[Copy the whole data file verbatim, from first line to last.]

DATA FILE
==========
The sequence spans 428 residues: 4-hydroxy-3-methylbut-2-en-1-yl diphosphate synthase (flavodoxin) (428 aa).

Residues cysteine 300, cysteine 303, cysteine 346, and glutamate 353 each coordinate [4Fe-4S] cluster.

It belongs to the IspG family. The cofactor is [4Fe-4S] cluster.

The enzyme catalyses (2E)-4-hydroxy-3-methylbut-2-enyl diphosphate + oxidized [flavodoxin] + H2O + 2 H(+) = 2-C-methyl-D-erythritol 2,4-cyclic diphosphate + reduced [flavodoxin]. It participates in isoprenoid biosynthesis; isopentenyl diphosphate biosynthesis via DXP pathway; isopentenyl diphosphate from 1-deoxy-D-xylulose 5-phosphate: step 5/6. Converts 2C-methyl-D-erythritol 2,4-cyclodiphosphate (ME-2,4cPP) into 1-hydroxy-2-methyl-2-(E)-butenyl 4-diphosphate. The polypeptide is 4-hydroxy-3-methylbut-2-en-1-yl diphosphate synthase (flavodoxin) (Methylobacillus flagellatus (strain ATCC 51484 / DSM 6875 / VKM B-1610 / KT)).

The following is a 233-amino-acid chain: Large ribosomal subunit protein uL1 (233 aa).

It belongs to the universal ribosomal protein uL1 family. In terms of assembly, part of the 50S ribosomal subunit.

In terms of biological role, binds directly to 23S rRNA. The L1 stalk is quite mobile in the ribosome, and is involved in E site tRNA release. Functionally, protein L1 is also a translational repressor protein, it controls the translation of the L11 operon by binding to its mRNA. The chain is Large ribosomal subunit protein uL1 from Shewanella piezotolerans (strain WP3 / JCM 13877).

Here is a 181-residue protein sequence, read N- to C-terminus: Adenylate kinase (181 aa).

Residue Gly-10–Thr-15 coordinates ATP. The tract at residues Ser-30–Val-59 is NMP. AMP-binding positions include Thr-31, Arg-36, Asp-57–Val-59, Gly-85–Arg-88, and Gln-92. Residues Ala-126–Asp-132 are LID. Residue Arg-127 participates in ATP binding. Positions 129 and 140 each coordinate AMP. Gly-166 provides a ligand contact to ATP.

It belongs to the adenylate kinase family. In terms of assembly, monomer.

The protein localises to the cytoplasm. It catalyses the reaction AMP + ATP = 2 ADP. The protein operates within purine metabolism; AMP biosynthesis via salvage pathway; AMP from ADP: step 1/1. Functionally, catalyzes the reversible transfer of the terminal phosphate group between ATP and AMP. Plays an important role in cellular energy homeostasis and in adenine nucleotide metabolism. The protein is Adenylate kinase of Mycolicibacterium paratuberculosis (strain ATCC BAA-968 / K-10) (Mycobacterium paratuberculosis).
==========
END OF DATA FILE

The sequence spans 428 residues: 4-hydroxy-3-methylbut-2-en-1-yl diphosphate synthase (flavodoxin) (428 aa).

Residues cysteine 300, cysteine 303, cysteine 346, and glutamate 353 each coordinate [4Fe-4S] cluster.

It belongs to the IspG family. The cofactor is [4Fe-4S] cluster.

The enzyme catalyses (2E)-4-hydroxy-3-methylbut-2-enyl diphosphate + oxidized [flavodoxin] + H2O + 2 H(+) = 2-C-methyl-D-erythritol 2,4-cyclic diphosphate + reduced [flavodoxin]. It participates in isoprenoid biosynthesis; isopentenyl diphosphate biosynthesis via DXP pathway; isopentenyl diphosphate from 1-deoxy-D-xylulose 5-phosphate: step 5/6. Converts 2C-methyl-D-erythritol 2,4-cyclodiphosphate (ME-2,4cPP) into 1-hydroxy-2-methyl-2-(E)-butenyl 4-diphosphate. The polypeptide is 4-hydroxy-3-methylbut-2-en-1-yl diphosphate synthase (flavodoxin) (Methylobacillus flagellatus (strain ATCC 51484 / DSM 6875 / VKM B-1610 / KT)).

The following is a 233-amino-acid chain: Large ribosomal subunit protein uL1 (233 aa).

It belongs to the universal ribosomal protein uL1 family. In terms of assembly, part of the 50S ribosomal subunit.

In terms of biological role, binds directly to 23S rRNA. The L1 stalk is quite mobile in the ribosome, and is involved in E site tRNA release. Functionally, protein L1 is also a translational repressor protein, it controls the translation of the L11 operon by binding to its mRNA. The chain is Large ribosomal subunit protein uL1 from Shewanella piezotolerans (strain WP3 / JCM 13877).

Here is a 181-residue protein sequence, read N- to C-terminus: Adenylate kinase (181 aa).

Residue Gly-10–Thr-15 coordinates ATP. The tract at residues Ser-30–Val-59 is NMP. AMP-binding positions include Thr-31, Arg-36, Asp-57–Val-59, Gly-85–Arg-88, and Gln-92. Residues Ala-126–Asp-132 are LID. Residue Arg-127 participates in ATP binding. Positions 129 and 140 each coordinate AMP. Gly-166 provides a ligand contact to ATP.

It belongs to the adenylate kinase family. In terms of assembly, monomer.

The protein localises to the cytoplasm. It catalyses the reaction AMP + ATP = 2 ADP. The protein operates within purine metabolism; AMP biosynthesis via salvage pathway; AMP from ADP: step 1/1. Functionally, catalyzes the reversible transfer of the terminal phosphate group between ATP and AMP. Plays an important role in cellular energy homeostasis and in adenine nucleotide metabolism. The protein is Adenylate kinase of Mycolicibacterium paratuberculosis (strain ATCC BAA-968 / K-10) (Mycobacterium paratuberculosis).